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Online News + Video | Oxford A & P Show 2023

Hayley Linton
Friendly Alpacas
Friendly Alpacas - Oxford A&P Show  Hayley Linton

This year Oxford celebrated their 118th Annual A&P Show - a small rural town supporting the farming community of North Canterbury.

Thousands of people gathered over the weekend to enjoy a day of animal displays, competitions, sheep shearing and dog agility demonstrations and...of course...the hot chips and candy floss. 

Originally these shows were predominantly just farmers displaying their animals and crops to show excellence and promote good breeding. However, over time the popularity of shows led to the addition of more contests, attractions, and family entertainment.

The show is a country exhibition which is dedicated to celebrating, promoting, and developing New Zealand's excellence in farming and agriculture. About 90 shows take place annually throughout the country, and in many towns, they are the main yearly event.

Show grounds
Hayley Linton

This year's event showcased various cattle, sheep, goats, alpacas and horses. There were homemade jams and chutneys, wood-chopping competitions, dog trials and lots of farmers wearing their day-to-day outfit of a swannie and gumboots.

The Oxford A&P Association's main goals are to promote agricultural and pastoral excellence in all areas and to bring town and country together to experience rural hospitality.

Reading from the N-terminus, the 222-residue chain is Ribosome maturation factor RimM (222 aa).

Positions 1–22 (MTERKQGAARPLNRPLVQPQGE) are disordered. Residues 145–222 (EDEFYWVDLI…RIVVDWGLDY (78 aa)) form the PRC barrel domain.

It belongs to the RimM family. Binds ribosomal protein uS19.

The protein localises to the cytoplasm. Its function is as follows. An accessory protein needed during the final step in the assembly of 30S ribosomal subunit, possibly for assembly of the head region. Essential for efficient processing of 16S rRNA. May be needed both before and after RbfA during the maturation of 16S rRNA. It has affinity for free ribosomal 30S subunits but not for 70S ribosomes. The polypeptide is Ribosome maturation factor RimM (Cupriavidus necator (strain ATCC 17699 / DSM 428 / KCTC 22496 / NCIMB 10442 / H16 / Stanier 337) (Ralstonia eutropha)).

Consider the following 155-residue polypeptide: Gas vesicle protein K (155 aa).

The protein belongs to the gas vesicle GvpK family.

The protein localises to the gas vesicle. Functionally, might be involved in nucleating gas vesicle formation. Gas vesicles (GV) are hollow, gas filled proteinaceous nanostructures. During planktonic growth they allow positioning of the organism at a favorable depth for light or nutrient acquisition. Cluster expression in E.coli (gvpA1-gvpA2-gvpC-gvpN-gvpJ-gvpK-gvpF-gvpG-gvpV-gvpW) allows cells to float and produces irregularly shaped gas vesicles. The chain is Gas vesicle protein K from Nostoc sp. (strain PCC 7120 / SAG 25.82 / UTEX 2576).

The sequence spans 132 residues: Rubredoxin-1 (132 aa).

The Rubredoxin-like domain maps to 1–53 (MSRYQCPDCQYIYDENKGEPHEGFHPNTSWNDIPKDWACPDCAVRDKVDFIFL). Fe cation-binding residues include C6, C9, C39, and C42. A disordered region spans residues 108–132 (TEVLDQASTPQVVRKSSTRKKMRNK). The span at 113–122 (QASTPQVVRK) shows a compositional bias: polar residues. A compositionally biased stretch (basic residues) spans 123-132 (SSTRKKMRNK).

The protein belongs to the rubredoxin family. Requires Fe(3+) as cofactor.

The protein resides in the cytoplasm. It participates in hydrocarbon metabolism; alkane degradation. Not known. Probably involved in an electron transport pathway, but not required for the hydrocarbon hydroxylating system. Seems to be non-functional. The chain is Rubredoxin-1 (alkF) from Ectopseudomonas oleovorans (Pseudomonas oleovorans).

President Steve Macauley says days like these give urban people the opportunity to see what happens in the rural landscape.

“The essence of an A&P Show is getting out and showing what agriculture and farming is all about”

He believes that over the years, the show has had a change in diversity of animals. Donkeys and alpacas have been added giving people something to look at other than sheep, cattle and horses.

Macauley believes now more than ever is the time to bridge the gap between rural and urban and says events like this are really special and important for the way forward.


Moo's waiting patiently
Hayley Linton

Executive Officer Christine Roberts has had all hands on deck for organising an event of this size. There is a huge amount of preparation and behind the scenes work that goes on, which is all voluntary.

She said gate sales have gone up since the Christchurch earthquakes, as the show allows Cantabrians to escape the city for a day for some family entertainment.

“An event like this allows community to come together to showcase rural excellence”

Roberts believes the whole show is a highlight, but the supreme animals and the grand parade are a must watch. 

She feels A&P shows are important as they allow kids to see and interact with different types of animals. She believes they should know where their milk comes from and understand how things work in the rural industry.

Hayley Linton